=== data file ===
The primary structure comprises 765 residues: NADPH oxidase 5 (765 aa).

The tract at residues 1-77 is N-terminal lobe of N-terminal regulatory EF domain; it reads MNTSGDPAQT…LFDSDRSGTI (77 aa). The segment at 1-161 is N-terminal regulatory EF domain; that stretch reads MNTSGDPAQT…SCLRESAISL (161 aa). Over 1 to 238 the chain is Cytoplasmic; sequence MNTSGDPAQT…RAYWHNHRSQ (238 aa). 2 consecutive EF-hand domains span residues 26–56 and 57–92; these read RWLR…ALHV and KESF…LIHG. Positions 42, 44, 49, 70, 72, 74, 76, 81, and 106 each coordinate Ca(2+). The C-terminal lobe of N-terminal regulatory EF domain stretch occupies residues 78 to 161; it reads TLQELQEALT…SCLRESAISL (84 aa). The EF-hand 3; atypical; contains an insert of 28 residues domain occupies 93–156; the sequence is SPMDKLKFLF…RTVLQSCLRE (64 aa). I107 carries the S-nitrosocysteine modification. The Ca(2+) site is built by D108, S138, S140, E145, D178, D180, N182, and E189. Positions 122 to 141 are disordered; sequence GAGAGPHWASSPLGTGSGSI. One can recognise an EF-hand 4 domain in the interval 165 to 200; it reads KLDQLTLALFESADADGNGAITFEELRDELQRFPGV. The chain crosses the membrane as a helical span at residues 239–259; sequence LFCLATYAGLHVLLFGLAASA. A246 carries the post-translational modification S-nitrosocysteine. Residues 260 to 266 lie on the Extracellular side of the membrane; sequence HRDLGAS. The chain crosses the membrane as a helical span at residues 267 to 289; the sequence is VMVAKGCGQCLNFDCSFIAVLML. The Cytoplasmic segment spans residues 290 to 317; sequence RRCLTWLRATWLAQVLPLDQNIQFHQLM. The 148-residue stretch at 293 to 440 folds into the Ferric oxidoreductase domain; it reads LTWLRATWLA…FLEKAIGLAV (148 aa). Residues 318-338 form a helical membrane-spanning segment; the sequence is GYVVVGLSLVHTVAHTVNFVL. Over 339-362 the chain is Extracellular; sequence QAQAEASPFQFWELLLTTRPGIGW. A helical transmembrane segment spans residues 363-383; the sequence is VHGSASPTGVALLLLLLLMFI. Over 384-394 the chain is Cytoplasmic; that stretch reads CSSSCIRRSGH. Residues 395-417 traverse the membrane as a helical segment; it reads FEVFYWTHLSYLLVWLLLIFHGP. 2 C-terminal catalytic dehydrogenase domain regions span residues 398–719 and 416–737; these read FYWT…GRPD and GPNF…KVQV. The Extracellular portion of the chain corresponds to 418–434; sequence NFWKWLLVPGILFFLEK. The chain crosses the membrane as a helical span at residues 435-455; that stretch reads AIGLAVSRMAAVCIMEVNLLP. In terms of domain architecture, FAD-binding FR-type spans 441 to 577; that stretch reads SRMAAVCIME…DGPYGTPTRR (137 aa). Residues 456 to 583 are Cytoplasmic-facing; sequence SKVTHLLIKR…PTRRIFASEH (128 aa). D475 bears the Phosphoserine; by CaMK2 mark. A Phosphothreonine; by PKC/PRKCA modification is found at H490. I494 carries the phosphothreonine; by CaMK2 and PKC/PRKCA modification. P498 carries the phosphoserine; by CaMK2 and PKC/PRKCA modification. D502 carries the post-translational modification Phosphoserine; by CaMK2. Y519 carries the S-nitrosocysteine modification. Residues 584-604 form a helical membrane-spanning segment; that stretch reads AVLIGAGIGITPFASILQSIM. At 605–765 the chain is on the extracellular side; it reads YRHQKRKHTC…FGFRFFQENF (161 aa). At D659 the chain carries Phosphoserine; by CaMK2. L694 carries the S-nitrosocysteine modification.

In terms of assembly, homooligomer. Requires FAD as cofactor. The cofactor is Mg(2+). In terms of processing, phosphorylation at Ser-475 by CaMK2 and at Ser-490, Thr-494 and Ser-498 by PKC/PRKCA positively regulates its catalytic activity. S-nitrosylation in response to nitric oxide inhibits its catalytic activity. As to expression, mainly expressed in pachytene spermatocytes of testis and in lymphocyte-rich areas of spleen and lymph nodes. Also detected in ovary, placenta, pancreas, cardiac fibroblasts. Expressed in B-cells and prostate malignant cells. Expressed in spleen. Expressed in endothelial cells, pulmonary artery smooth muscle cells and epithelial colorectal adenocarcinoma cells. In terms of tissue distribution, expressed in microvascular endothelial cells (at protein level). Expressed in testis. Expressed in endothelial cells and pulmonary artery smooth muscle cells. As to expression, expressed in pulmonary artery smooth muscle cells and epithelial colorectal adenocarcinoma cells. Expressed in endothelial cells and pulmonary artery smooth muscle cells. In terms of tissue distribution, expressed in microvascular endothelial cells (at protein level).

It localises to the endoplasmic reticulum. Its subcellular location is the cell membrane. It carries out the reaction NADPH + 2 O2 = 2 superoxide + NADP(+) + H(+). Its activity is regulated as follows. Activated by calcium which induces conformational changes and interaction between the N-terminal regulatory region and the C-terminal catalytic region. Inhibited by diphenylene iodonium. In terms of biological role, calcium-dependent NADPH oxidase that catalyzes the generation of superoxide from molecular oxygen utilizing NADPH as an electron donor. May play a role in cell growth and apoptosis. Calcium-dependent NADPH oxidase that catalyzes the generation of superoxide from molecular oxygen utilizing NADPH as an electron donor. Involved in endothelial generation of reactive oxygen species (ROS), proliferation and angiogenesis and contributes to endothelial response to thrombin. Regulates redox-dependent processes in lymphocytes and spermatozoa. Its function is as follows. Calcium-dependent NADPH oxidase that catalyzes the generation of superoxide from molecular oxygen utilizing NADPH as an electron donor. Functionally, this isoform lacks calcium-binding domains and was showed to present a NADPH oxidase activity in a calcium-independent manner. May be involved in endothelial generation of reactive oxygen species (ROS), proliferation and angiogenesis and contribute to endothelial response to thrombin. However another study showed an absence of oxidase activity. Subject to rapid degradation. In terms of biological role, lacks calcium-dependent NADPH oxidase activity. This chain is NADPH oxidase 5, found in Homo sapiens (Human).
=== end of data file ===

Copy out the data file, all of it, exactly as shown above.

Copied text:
The primary structure comprises 765 residues: NADPH oxidase 5 (765 aa).

The tract at residues 1-77 is N-terminal lobe of N-terminal regulatory EF domain; it reads MNTSGDPAQT…LFDSDRSGTI (77 aa). The segment at 1-161 is N-terminal regulatory EF domain; that stretch reads MNTSGDPAQT…SCLRESAISL (161 aa). Over 1 to 238 the chain is Cytoplasmic; sequence MNTSGDPAQT…RAYWHNHRSQ (238 aa). 2 consecutive EF-hand domains span residues 26–56 and 57–92; these read RWLR…ALHV and KESF…LIHG. Positions 42, 44, 49, 70, 72, 74, 76, 81, and 106 each coordinate Ca(2+). The C-terminal lobe of N-terminal regulatory EF domain stretch occupies residues 78 to 161; it reads TLQELQEALT…SCLRESAISL (84 aa). The EF-hand 3; atypical; contains an insert of 28 residues domain occupies 93–156; the sequence is SPMDKLKFLF…RTVLQSCLRE (64 aa). I107 carries the S-nitrosocysteine modification. The Ca(2+) site is built by D108, S138, S140, E145, D178, D180, N182, and E189. Positions 122 to 141 are disordered; sequence GAGAGPHWASSPLGTGSGSI. One can recognise an EF-hand 4 domain in the interval 165 to 200; it reads KLDQLTLALFESADADGNGAITFEELRDELQRFPGV. The chain crosses the membrane as a helical span at residues 239–259; sequence LFCLATYAGLHVLLFGLAASA. A246 carries the post-translational modification S-nitrosocysteine. Residues 260 to 266 lie on the Extracellular side of the membrane; sequence HRDLGAS. The chain crosses the membrane as a helical span at residues 267 to 289; the sequence is VMVAKGCGQCLNFDCSFIAVLML. The Cytoplasmic segment spans residues 290 to 317; sequence RRCLTWLRATWLAQVLPLDQNIQFHQLM. The 148-residue stretch at 293 to 440 folds into the Ferric oxidoreductase domain; it reads LTWLRATWLA…FLEKAIGLAV (148 aa). Residues 318-338 form a helical membrane-spanning segment; the sequence is GYVVVGLSLVHTVAHTVNFVL. Over 339-362 the chain is Extracellular; sequence QAQAEASPFQFWELLLTTRPGIGW. A helical transmembrane segment spans residues 363-383; the sequence is VHGSASPTGVALLLLLLLMFI. Over 384-394 the chain is Cytoplasmic; that stretch reads CSSSCIRRSGH. Residues 395-417 traverse the membrane as a helical segment; it reads FEVFYWTHLSYLLVWLLLIFHGP. 2 C-terminal catalytic dehydrogenase domain regions span residues 398–719 and 416–737; these read FYWT…GRPD and GPNF…KVQV. The Extracellular portion of the chain corresponds to 418–434; sequence NFWKWLLVPGILFFLEK. The chain crosses the membrane as a helical span at residues 435-455; that stretch reads AIGLAVSRMAAVCIMEVNLLP. In terms of domain architecture, FAD-binding FR-type spans 441 to 577; that stretch reads SRMAAVCIME…DGPYGTPTRR (137 aa). Residues 456 to 583 are Cytoplasmic-facing; sequence SKVTHLLIKR…PTRRIFASEH (128 aa). D475 bears the Phosphoserine; by CaMK2 mark. A Phosphothreonine; by PKC/PRKCA modification is found at H490. I494 carries the phosphothreonine; by CaMK2 and PKC/PRKCA modification. P498 carries the phosphoserine; by CaMK2 and PKC/PRKCA modification. D502 carries the post-translational modification Phosphoserine; by CaMK2. Y519 carries the S-nitrosocysteine modification. Residues 584-604 form a helical membrane-spanning segment; that stretch reads AVLIGAGIGITPFASILQSIM. At 605–765 the chain is on the extracellular side; it reads YRHQKRKHTC…FGFRFFQENF (161 aa). At D659 the chain carries Phosphoserine; by CaMK2. L694 carries the S-nitrosocysteine modification.

In terms of assembly, homooligomer. Requires FAD as cofactor. The cofactor is Mg(2+). In terms of processing, phosphorylation at Ser-475 by CaMK2 and at Ser-490, Thr-494 and Ser-498 by PKC/PRKCA positively regulates its catalytic activity. S-nitrosylation in response to nitric oxide inhibits its catalytic activity. As to expression, mainly expressed in pachytene spermatocytes of testis and in lymphocyte-rich areas of spleen and lymph nodes. Also detected in ovary, placenta, pancreas, cardiac fibroblasts. Expressed in B-cells and prostate malignant cells. Expressed in spleen. Expressed in endothelial cells, pulmonary artery smooth muscle cells and epithelial colorectal adenocarcinoma cells. In terms of tissue distribution, expressed in microvascular endothelial cells (at protein level). Expressed in testis. Expressed in endothelial cells and pulmonary artery smooth muscle cells. As to expression, expressed in pulmonary artery smooth muscle cells and epithelial colorectal adenocarcinoma cells. Expressed in endothelial cells and pulmonary artery smooth muscle cells. In terms of tissue distribution, expressed in microvascular endothelial cells (at protein level).

It localises to the endoplasmic reticulum. Its subcellular location is the cell membrane. It carries out the reaction NADPH + 2 O2 = 2 superoxide + NADP(+) + H(+). Its activity is regulated as follows. Activated by calcium which induces conformational changes and interaction between the N-terminal regulatory region and the C-terminal catalytic region. Inhibited by diphenylene iodonium. In terms of biological role, calcium-dependent NADPH oxidase that catalyzes the generation of superoxide from molecular oxygen utilizing NADPH as an electron donor. May play a role in cell growth and apoptosis. Calcium-dependent NADPH oxidase that catalyzes the generation of superoxide from molecular oxygen utilizing NADPH as an electron donor. Involved in endothelial generation of reactive oxygen species (ROS), proliferation and angiogenesis and contributes to endothelial response to thrombin. Regulates redox-dependent processes in lymphocytes and spermatozoa. Its function is as follows. Calcium-dependent NADPH oxidase that catalyzes the generation of superoxide from molecular oxygen utilizing NADPH as an electron donor. Functionally, this isoform lacks calcium-binding domains and was showed to present a NADPH oxidase activity in a calcium-independent manner. May be involved in endothelial generation of reactive oxygen species (ROS), proliferation and angiogenesis and contribute to endothelial response to thrombin. However another study showed an absence of oxidase activity. Subject to rapid degradation. In terms of biological role, lacks calcium-dependent NADPH oxidase activity. This chain is NADPH oxidase 5, found in Homo sapiens (Human).